Both Nagisa and Hikari will overcome the negation of their love by calling upon their own deepest resources of character. Again, as we saw above in Shizuma’s case, the narrative proceeds not gradually, but antagonistically, by presenting Nagisa and Hikari with a supreme test. They can achieve their love only if they are strong enough to love even when everything is taken away from them.
Hikari wins through by fulfilling Chikaru’s advice to have faith in Amane. Hikari holds fast to her hope that Amane will come back to herself, refusing to allow Amane to push her away, until she is able–by singing again the first song she sang for Amane at the beginning of the series–to restore Amane’s memory, and to consummate their relationship. Nagisa, who does not receive advice from Chikaru, instead knows simply to have faith in herself, to be willing to get over Shizuma, and to get on with her life. As she says to Tamao, when she tells her she wants to stand in the election after all, "You see, I feel a lot better after crying all night. I think I can forget about Etoile-sama. I don’t like being in the same position forever. It’s no good to always dwell on the past. I have to let myself take a step forward." In other words, Nagisa chooses to be free, which is to be herself in her deepest sense. If Nagisa acts exactly the contrary to Hikari, who instead holds fast to Amane, we see both are following the same advice, since by having faith in Amane, Hikari is also trusting in her own deepest instincts, as Nagisa does, and by leaving Shizuma to her own devices, Nagisa is effectively having faith that Shizuma will discover her true feelings of love on her own.
Nagisa and Hikari know their own hearts, and act according to their deepest instincts and feelings. Consequently, they have the strength to endure the absolute loss of their beloveds, and indeed finally to achieve in reality their visions of love. In contrast, Shizuma is estranged from her own heart, and finds herself tormented by inner conflict, until her feelings break through and compel her to declare her love to Nagisa. The anime acknowledges the power of external factors such as accident–e.g. Amane’s fall from her horse–and social obligations–e.g. Miyuki’s interference on behalf of Miator–to complicate love’s path, to ensnare the lovers in the labyrinth of the episode’s title. But in the end, Strawberry Panic is arguing, love prevails. It does so in affirmation of the idea that the individual’s innermost feelings and character, self-knowledge, and the courage to hold fast to one’s heart are the decisive factors in life and relationships. If the anime dramatizes a dark view of love, where love proceeds antagonistically through rejection and despair, underlying the narrative is a radical confidence in the individual’s inward self and its capabilities.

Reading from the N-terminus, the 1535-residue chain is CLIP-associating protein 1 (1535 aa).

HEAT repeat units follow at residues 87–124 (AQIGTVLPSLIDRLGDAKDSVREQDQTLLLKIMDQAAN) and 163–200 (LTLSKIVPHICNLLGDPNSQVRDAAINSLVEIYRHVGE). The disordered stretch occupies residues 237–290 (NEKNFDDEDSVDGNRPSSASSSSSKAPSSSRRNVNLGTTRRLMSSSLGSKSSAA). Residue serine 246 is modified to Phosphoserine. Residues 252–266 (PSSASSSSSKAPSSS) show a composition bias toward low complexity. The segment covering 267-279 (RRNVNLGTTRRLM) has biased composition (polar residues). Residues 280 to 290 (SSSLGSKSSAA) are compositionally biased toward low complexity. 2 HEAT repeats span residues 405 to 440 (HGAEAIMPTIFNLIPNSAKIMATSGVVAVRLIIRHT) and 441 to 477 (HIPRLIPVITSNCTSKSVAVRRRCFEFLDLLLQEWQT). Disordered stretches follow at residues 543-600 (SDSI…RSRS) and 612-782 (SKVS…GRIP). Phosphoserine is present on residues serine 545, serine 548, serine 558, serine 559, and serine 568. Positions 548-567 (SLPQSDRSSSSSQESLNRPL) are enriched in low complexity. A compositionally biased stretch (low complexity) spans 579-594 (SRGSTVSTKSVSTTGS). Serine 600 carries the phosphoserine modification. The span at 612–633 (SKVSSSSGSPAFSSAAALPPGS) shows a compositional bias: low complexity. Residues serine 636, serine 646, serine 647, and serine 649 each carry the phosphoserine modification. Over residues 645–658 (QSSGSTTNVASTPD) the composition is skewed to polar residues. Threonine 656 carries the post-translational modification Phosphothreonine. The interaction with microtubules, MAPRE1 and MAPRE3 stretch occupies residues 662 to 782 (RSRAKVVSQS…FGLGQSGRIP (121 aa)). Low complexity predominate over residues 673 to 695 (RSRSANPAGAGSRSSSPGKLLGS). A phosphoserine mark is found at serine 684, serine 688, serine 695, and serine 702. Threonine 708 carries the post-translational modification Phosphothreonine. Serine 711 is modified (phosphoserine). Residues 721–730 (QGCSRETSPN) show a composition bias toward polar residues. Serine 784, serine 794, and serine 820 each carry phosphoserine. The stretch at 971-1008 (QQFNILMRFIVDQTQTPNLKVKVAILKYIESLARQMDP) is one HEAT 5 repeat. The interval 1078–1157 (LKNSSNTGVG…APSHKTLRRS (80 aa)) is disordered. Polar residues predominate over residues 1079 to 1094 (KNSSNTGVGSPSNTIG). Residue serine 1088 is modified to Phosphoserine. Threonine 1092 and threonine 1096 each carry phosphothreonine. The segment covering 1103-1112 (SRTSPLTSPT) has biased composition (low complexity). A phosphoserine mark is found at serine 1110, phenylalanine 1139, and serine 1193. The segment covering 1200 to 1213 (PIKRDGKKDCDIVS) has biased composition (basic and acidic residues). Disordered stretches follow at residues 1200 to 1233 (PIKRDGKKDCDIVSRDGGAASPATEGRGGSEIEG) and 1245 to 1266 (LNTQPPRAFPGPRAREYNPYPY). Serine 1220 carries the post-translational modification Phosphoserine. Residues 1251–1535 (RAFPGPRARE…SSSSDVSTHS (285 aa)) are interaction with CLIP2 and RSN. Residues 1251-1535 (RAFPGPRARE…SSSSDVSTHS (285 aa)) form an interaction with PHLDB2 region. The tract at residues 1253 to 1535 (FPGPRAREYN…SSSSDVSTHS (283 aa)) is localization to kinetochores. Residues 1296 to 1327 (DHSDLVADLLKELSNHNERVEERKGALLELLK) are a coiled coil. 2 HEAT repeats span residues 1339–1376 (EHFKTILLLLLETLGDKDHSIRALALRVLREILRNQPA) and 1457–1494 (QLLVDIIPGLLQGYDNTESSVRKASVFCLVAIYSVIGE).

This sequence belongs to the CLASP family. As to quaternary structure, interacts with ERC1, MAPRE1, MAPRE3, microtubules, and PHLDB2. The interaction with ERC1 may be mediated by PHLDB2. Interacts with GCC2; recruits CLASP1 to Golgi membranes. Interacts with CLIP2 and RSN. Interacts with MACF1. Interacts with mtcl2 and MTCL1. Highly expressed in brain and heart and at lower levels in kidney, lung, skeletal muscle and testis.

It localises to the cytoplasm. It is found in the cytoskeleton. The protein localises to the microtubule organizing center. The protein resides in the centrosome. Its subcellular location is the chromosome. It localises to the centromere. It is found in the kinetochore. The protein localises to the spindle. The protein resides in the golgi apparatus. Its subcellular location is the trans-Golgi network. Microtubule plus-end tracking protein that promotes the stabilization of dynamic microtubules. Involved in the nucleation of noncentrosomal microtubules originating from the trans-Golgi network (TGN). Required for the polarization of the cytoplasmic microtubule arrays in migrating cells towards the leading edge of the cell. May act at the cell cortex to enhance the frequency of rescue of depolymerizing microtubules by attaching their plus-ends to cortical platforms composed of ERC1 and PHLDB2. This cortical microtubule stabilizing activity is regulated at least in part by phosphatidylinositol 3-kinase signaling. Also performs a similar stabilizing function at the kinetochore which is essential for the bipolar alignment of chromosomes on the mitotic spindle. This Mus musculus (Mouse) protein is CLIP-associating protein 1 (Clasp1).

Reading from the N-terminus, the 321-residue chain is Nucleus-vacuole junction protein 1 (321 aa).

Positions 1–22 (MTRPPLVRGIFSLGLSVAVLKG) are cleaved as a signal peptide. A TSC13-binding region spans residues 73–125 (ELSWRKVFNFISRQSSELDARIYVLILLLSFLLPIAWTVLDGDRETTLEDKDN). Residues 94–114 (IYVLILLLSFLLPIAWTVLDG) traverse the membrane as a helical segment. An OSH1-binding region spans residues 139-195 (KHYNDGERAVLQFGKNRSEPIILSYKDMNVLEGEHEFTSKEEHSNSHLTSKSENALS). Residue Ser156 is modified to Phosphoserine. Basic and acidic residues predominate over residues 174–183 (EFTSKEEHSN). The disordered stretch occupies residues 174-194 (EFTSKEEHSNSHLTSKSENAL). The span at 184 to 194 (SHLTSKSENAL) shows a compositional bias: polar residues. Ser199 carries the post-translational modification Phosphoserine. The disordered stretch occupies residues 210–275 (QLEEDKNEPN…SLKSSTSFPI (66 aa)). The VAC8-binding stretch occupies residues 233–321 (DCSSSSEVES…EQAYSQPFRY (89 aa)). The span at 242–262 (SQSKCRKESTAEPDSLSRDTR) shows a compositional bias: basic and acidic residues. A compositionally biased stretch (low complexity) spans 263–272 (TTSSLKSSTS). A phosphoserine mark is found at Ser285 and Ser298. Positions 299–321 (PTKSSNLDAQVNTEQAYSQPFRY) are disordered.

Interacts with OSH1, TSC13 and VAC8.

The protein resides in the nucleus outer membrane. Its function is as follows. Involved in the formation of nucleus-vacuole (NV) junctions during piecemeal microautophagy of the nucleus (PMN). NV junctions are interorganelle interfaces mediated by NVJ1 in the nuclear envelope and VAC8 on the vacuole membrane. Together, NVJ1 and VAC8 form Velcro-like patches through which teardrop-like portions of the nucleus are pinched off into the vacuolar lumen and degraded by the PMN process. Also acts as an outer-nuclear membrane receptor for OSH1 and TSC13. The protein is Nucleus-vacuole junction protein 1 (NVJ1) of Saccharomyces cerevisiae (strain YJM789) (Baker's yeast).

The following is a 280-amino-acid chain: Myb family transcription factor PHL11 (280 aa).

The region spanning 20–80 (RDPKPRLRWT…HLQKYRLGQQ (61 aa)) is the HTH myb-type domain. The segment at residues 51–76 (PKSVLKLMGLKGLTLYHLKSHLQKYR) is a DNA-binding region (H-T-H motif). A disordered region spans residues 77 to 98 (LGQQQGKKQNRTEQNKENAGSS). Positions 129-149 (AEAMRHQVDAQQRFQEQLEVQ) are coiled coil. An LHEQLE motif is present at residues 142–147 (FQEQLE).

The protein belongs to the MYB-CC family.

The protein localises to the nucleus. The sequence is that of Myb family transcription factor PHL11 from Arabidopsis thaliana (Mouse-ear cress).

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Postscript: I now fully appreciate just how much Nagisa is truly the heroine of the anime, and how much the narrative is a matter of bringing Shizuma up to Nagisa’s level.